Please do your best to respond to this post. I won't insult you if you don't insult me.
Cause and effect. How can something come out of nothing? How could the very first thing that happened to start the universe not be effected by anything? It has to go back and back and back until one thing that effected something without being caused. That, I believe, was a god. Can somebody please prove this point wrong?
Well those who believe God created the Universe from nothing do. They must. Therefore they cling on to causality with (logical) Cosmological Arguments.
But cause and effect is logically tricky business when you come down to the quantum realm. When you look at single carbon 14 atom it suddenly and without any attributable cause (principally unpredictably) releases an electron and an antineutrino and (beta decay) turns into a nitrogen 14 atom. There you have an effect without a cause. It happens all the time, well not all the time fortunately, it happens averaged out (with a Poisson probability distribution) over lots and lots of carbon 14 atoms such that if you look 5730 years later half of them have disappeared.
In addition to this you have the Uncertainty relations between time and energy and momentum and position that begin to become very violent actors when you begin to shrink the Universe down to Planck scale proportions.
Basically the difference between a virtual and a real photon is the duration of it's existence. A virtual photon can be seen as a short fluctuation in the electromagnetic field in accordance with the time-energy uncertainty relation. The more energetic the virtual photon, the sooner it must return it's energy borrowed from the vacuum and be annihilated, the less far it can travel during it's short existence.
When two electrons (like charges) repel they actually exchange the message of their unwelcome presence by way of virtual photons. Electrons, protons and all particles/ antiparticles with charge can be imagined to be shrouded in a cloud of virtual photons.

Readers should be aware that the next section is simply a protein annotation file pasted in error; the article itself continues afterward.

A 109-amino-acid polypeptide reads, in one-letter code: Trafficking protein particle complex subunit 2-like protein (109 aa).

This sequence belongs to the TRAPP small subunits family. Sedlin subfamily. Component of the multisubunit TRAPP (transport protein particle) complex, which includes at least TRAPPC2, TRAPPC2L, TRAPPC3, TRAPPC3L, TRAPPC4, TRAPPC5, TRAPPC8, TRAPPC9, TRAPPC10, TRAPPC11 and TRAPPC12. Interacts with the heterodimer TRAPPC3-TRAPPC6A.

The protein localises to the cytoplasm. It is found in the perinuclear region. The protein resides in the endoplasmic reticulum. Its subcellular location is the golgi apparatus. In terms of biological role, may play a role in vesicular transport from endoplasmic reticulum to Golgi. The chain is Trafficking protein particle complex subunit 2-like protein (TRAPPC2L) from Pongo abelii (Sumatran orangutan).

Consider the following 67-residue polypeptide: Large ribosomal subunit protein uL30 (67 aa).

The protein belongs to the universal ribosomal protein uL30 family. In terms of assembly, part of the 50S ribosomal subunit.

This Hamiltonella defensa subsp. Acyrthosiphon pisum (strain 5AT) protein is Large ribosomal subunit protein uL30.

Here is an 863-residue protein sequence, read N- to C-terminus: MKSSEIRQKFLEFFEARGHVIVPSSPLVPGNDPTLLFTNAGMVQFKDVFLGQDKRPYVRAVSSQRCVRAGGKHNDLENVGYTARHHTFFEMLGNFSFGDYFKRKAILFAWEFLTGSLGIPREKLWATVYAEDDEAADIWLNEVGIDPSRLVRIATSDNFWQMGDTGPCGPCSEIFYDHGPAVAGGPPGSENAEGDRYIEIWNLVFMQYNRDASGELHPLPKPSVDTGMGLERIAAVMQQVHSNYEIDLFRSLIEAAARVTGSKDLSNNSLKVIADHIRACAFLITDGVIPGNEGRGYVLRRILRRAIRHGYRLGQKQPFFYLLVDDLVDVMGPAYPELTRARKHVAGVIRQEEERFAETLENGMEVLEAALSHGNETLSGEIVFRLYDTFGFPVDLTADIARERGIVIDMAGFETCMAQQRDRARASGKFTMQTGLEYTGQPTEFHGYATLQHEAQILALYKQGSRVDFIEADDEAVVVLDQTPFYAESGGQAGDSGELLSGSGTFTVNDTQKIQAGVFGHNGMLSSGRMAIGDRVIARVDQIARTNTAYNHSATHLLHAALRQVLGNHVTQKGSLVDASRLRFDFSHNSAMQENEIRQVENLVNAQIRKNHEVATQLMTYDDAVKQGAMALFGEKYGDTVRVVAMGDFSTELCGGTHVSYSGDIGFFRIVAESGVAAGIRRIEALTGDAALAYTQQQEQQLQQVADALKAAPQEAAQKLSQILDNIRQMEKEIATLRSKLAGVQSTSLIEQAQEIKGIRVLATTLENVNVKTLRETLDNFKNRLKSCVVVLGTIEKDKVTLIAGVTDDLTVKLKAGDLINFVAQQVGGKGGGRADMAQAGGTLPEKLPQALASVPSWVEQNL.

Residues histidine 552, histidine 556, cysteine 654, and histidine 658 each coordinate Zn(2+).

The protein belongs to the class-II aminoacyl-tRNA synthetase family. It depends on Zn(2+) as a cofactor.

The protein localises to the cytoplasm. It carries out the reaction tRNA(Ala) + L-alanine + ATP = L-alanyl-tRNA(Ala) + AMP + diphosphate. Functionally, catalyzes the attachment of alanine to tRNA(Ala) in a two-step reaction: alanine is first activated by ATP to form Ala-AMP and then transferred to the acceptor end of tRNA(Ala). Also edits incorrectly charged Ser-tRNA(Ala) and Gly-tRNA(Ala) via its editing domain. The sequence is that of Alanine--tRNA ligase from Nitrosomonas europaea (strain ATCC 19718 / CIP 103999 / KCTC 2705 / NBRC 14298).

Real photons are stable and can exist for billions of years, but can also be absorbed and (re-)emitted. When they for example are absorbed by an atom, which happens only if the photon has exactly the right energy (the right wavelength) it causes the atom after "absorbing" the photon to become "excited." This corresponds in the Bohr model with the electron going up from a lower in a higher "orbit." (The "orbits" in this model are quantized, so they are only allowed certain specific orbits/ energies. For a hydrogen atom this can simply be calculated by dividing the lowest energy level, the "ground state" of -13,6 eV by the square of the n-th excited state. The minus sign is arbitrary in that it comes from setting the energy by which the electron just leaves the hydrogen nucleus to zero, just by convention. You can then calculate the corresponding wavelength of photons that are emitted when electrons jump between orbits with the Rydberg formula. When you go up the table of elements this becomes much more complicating very quickly.)
In the experiment they were talking about the vacuum of course. (Actual) nothing does not exist anywhere in this Universe. ("Existing" is itself a temporal concept and because it requires the existence of time could not apply to it and so forth.) I find "nothing" an unintelligible concept. I am hardly able to contemplate it as an abstraction.
When was there ever nothing?
So here's your argument:
1. Something cannot come from nothing.
2. There is something.
3. Therefore God!
I think most of us find the leap from 2 to 3 to be a bit absurd... Even if we concede that something cannot come from nothing, we have no reason to believe that something at the start of the big bang was God.
Further, if something has to come from something, where did God come from? God is something, yes? That's essential to your own argument, yet you don't take it one step further... If something must come from something and God is something, then God must have come from something, too.
If you believe in God, does he sit around wondering how he came into being?
We don't have to prove it wrong. The onus is on theist to prove it WAS a god that did it. We can say, "We don't know what happened but we're trying to find out."
Furthermore, on a practical level, who cares? If you or someone else did prove a god created it all, great! Until then, though, it's just one of those things we don't know yet. It's not going to change my day one bit
I actually put together a blog awhile back that goes over how the universe can emerge from nothing. I used purely deductive logic (no need to understand quantum theory, although this addresses it from a philosophical angle).